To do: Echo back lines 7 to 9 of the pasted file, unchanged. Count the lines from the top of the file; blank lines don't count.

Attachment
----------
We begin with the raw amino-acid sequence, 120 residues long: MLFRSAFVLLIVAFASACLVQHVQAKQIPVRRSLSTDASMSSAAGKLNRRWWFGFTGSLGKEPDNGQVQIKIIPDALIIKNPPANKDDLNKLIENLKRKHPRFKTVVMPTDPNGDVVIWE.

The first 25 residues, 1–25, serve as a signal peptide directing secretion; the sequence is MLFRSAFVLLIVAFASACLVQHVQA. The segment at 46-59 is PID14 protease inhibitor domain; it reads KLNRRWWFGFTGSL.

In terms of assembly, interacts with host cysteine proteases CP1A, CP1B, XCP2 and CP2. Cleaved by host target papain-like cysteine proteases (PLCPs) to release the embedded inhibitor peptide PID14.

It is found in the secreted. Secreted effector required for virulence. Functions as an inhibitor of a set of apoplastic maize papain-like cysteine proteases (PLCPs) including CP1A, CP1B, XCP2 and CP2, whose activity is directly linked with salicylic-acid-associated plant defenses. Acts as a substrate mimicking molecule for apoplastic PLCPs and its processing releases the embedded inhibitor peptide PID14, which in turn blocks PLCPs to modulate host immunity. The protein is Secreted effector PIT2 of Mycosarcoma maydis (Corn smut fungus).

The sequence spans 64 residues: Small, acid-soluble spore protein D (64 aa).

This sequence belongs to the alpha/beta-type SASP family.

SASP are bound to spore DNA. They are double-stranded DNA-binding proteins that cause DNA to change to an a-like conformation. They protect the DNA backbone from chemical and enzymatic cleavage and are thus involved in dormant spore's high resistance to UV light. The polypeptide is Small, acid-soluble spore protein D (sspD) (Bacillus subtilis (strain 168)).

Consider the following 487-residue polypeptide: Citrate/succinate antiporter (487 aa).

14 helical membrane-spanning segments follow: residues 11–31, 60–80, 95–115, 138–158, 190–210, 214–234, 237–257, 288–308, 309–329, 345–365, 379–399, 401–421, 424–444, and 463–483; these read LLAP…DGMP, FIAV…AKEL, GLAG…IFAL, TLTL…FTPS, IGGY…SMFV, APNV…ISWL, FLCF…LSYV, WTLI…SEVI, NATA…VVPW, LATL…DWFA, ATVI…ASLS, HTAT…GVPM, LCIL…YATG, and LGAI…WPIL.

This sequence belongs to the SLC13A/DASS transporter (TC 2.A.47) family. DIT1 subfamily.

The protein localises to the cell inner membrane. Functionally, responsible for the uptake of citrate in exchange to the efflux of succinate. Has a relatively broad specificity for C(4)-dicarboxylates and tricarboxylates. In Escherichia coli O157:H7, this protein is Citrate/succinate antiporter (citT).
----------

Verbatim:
SASP are bound to spore DNA. They are double-stranded DNA-binding proteins that cause DNA to change to an a-like conformation. They protect the DNA backbone from chemical and enzymatic cleavage and are thus involved in dormant spore's high resistance to UV light. The polypeptide is Small, acid-soluble spore protein D (sspD) (Bacillus subtilis (strain 168)).

Consider the following 487-residue polypeptide: Citrate/succinate antiporter (487 aa).

14 helical membrane-spanning segments follow: residues 11–31, 60–80, 95–115, 138–158, 190–210, 214–234, 237–257, 288–308, 309–329, 345–365, 379–399, 401–421, 424–444, and 463–483; these read LLAP…DGMP, FIAV…AKEL, GLAG…IFAL, TLTL…FTPS, IGGY…SMFV, APNV…ISWL, FLCF…LSYV, WTLI…SEVI, NATA…VVPW, LATL…DWFA, ATVI…ASLS, HTAT…GVPM, LCIL…YATG, and LGAI…WPIL.